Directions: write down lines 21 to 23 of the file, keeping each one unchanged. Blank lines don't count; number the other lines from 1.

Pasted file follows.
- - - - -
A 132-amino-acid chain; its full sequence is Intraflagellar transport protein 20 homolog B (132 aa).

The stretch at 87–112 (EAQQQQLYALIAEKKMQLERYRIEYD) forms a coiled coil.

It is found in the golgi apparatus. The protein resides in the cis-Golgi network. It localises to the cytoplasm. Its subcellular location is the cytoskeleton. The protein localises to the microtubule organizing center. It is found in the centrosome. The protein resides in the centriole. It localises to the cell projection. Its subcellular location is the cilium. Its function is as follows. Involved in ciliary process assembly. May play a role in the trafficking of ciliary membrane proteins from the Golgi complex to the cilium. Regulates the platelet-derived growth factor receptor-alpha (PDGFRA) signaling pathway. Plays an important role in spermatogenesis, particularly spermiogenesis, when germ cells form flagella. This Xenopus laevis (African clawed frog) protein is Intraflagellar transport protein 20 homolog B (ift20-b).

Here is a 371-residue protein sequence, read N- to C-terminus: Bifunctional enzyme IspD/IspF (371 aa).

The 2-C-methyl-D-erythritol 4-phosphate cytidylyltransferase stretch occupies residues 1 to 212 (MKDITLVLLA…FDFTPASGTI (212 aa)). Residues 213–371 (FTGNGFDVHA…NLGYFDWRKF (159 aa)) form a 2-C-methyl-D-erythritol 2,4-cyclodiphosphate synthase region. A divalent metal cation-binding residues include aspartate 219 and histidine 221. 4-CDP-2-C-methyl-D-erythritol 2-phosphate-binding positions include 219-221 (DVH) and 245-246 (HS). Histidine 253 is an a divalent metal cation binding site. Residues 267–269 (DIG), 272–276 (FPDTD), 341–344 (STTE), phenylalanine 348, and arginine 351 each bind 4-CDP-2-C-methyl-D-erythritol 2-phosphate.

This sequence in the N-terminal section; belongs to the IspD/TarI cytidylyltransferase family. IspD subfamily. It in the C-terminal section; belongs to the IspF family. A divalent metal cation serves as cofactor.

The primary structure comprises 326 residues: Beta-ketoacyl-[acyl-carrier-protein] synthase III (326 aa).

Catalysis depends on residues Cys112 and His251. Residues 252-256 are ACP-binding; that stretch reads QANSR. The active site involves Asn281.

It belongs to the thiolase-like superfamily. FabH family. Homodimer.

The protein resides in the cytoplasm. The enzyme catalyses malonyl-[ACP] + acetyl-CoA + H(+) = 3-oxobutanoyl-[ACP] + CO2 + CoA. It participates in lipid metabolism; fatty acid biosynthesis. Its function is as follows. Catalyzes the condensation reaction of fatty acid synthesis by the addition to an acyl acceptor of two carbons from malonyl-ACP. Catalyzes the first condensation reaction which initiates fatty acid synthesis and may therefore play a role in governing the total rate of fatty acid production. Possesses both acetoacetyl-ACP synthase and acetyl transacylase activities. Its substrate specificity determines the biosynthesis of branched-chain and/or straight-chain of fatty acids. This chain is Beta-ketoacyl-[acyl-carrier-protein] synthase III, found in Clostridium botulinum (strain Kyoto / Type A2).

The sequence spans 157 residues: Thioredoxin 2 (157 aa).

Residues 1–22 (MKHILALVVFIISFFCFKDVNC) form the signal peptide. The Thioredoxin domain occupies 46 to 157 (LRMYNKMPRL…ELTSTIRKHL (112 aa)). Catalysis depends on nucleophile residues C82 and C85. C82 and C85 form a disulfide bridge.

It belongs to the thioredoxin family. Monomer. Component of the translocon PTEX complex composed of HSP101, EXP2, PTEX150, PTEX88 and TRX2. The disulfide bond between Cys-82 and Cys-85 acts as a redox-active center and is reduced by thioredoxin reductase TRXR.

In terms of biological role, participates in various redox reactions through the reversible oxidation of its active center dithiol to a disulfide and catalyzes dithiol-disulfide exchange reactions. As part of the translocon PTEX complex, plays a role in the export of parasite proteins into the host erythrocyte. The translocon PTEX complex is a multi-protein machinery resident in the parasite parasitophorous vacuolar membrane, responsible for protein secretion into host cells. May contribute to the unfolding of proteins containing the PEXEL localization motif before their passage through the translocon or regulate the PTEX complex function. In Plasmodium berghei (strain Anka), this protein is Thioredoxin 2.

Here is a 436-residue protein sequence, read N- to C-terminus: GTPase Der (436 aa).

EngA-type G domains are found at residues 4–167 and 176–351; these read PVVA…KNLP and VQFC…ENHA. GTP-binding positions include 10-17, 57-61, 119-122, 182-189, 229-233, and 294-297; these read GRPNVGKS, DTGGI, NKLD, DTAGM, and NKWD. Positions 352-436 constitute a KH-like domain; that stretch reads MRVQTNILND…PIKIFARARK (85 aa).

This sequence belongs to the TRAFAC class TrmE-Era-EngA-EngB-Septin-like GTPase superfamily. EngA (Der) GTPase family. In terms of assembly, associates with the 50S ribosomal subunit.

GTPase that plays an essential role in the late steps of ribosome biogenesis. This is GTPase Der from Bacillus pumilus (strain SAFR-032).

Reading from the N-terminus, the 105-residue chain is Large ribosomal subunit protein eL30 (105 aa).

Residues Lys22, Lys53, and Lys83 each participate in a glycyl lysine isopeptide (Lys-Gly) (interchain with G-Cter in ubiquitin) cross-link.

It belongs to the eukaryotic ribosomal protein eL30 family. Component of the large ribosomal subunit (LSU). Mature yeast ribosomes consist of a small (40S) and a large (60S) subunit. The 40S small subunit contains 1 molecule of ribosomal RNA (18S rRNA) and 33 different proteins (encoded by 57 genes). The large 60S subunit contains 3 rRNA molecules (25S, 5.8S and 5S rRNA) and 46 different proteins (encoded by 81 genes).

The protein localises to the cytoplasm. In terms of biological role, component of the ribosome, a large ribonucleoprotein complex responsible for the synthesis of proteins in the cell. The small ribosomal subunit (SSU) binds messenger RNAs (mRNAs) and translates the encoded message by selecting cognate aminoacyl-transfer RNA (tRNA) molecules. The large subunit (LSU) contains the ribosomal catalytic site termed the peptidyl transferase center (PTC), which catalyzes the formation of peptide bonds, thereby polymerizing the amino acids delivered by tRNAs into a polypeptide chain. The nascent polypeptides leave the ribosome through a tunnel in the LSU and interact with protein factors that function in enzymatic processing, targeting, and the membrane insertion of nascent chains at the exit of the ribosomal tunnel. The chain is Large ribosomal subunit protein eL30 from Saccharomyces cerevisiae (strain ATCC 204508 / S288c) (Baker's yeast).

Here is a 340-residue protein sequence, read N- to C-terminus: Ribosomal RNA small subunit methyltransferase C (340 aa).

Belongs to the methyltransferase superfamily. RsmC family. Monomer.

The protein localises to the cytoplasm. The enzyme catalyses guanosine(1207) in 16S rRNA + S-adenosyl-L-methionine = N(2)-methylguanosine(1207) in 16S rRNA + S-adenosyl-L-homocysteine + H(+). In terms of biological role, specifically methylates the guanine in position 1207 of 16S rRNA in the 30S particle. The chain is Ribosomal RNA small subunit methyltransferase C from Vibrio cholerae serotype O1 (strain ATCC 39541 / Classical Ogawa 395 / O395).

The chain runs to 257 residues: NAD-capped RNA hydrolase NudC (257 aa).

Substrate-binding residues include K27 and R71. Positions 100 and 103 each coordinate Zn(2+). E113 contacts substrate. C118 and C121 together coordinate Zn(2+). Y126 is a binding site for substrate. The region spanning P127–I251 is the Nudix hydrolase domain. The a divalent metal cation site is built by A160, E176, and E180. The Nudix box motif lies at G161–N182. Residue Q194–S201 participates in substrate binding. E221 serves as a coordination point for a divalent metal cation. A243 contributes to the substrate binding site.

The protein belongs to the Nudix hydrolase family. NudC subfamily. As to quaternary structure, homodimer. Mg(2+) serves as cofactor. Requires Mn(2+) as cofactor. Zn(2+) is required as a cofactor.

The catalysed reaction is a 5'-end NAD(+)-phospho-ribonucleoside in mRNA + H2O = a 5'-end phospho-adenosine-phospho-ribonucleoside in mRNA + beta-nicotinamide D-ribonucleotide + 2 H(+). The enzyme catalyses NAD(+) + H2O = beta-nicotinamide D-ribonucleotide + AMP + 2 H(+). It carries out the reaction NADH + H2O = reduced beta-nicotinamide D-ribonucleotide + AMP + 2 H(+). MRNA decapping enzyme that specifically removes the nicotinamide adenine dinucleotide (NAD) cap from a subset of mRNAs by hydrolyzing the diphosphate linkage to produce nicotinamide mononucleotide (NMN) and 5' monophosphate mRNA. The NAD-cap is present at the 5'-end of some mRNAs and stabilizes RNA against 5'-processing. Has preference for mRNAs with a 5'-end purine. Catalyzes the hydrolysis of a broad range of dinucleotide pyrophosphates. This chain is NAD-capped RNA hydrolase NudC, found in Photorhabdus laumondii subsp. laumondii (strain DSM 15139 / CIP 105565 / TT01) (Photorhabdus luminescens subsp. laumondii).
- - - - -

It belongs to the eukaryotic ribosomal protein eL30 family. Component of the large ribosomal subunit (LSU). Mature yeast ribosomes consist of a small (40S) and a large (60S) subunit. The 40S small subunit contains 1 molecule of ribosomal RNA (18S rRNA) and 33 different proteins (encoded by 57 genes). The large 60S subunit contains 3 rRNA molecules (25S, 5.8S and 5S rRNA) and 46 different proteins (encoded by 81 genes).

The protein localises to the cytoplasm. In terms of biological role, component of the ribosome, a large ribonucleoprotein complex responsible for the synthesis of proteins in the cell. The small ribosomal subunit (SSU) binds messenger RNAs (mRNAs) and translates the encoded message by selecting cognate aminoacyl-transfer RNA (tRNA) molecules. The large subunit (LSU) contains the ribosomal catalytic site termed the peptidyl transferase center (PTC), which catalyzes the formation of peptide bonds, thereby polymerizing the amino acids delivered by tRNAs into a polypeptide chain. The nascent polypeptides leave the ribosome through a tunnel in the LSU and interact with protein factors that function in enzymatic processing, targeting, and the membrane insertion of nascent chains at the exit of the ribosomal tunnel. The chain is Large ribosomal subunit protein eL30 from Saccharomyces cerevisiae (strain ATCC 204508 / S288c) (Baker's yeast).

Here is a 340-residue protein sequence, read N- to C-terminus: Ribosomal RNA small subunit methyltransferase C (340 aa).